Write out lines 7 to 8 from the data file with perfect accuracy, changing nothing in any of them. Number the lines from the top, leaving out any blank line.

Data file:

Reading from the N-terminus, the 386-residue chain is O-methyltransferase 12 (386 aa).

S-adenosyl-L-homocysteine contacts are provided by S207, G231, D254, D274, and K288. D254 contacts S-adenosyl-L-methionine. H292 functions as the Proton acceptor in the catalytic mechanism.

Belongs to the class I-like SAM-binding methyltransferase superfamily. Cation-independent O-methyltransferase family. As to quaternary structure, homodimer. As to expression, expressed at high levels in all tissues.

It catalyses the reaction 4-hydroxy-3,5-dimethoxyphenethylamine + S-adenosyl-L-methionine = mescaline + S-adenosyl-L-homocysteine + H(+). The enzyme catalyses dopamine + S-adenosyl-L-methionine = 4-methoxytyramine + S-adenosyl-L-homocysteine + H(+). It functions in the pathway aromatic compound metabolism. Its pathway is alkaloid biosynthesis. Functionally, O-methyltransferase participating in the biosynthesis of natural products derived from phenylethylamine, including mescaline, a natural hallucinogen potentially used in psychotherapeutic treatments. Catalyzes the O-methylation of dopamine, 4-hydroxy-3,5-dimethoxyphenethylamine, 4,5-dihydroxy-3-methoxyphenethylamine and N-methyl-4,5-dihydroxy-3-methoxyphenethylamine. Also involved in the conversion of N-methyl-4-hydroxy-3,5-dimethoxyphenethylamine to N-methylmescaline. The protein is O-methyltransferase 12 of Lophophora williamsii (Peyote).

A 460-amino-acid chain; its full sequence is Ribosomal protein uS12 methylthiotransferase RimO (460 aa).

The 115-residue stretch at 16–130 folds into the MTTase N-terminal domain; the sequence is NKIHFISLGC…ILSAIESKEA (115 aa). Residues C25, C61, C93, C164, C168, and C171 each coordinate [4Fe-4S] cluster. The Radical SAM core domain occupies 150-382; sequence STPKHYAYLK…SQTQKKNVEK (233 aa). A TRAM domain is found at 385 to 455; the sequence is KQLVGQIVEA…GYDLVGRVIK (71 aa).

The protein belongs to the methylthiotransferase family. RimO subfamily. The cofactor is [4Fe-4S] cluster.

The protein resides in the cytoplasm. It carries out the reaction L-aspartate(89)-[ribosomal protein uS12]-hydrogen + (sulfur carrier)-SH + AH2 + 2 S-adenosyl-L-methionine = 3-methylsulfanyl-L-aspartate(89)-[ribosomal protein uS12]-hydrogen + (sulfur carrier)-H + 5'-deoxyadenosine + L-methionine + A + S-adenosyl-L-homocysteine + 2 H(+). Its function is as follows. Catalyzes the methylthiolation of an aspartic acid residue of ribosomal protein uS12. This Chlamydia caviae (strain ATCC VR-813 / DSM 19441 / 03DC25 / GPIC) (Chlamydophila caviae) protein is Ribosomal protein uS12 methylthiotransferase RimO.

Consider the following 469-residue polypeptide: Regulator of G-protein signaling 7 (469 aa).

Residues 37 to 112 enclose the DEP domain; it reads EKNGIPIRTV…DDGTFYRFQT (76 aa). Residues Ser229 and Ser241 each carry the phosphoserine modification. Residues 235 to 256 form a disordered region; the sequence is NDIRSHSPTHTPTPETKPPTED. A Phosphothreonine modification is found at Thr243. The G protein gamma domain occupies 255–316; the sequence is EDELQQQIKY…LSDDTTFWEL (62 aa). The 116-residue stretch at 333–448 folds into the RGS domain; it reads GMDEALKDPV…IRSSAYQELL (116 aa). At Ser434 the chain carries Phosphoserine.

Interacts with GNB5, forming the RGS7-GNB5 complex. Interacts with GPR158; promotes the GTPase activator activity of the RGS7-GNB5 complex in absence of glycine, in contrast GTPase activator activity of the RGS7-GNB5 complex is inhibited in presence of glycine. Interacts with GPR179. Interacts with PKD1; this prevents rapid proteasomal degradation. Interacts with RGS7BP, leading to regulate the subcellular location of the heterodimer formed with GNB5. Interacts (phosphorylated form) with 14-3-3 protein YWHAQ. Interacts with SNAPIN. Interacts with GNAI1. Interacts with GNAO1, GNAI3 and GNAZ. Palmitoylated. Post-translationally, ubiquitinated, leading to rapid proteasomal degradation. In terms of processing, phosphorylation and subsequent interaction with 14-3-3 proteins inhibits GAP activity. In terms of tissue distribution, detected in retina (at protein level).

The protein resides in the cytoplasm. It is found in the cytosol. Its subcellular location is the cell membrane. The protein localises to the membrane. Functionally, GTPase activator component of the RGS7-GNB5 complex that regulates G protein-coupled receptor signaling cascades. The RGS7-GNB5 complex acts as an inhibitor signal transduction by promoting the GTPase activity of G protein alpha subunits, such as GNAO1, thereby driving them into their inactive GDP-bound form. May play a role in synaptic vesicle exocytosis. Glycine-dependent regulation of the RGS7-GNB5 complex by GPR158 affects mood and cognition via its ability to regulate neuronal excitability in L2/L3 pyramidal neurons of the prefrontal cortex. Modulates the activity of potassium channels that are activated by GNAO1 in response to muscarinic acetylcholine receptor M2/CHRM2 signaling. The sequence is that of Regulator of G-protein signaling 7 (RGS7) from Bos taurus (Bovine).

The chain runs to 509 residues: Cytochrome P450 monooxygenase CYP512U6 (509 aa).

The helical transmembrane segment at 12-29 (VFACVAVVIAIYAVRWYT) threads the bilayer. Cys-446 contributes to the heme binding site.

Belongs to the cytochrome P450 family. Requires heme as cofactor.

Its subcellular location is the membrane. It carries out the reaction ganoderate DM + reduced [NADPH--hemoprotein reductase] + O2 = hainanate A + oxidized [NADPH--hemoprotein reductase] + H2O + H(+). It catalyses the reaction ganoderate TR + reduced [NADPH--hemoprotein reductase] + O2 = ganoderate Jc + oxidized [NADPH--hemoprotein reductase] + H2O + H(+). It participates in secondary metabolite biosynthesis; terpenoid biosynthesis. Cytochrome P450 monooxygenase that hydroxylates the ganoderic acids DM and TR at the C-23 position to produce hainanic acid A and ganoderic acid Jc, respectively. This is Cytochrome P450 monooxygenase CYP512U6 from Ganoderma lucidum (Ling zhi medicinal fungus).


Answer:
The protein belongs to the methylthiotransferase family. RimO subfamily. The cofactor is [4Fe-4S] cluster.

The protein resides in the cytoplasm. It carries out the reaction L-aspartate(89)-[ribosomal protein uS12]-hydrogen + (sulfur carrier)-SH + AH2 + 2 S-adenosyl-L-methionine = 3-methylsulfanyl-L-aspartate(89)-[ribosomal protein uS12]-hydrogen + (sulfur carrier)-H + 5'-deoxyadenosine + L-methionine + A + S-adenosyl-L-homocysteine + 2 H(+). Its function is as follows. Catalyzes the methylthiolation of an aspartic acid residue of ribosomal protein uS12. This Chlamydia caviae (strain ATCC VR-813 / DSM 19441 / 03DC25 / GPIC) (Chlamydophila caviae) protein is Ribosomal protein uS12 methylthiotransferase RimO.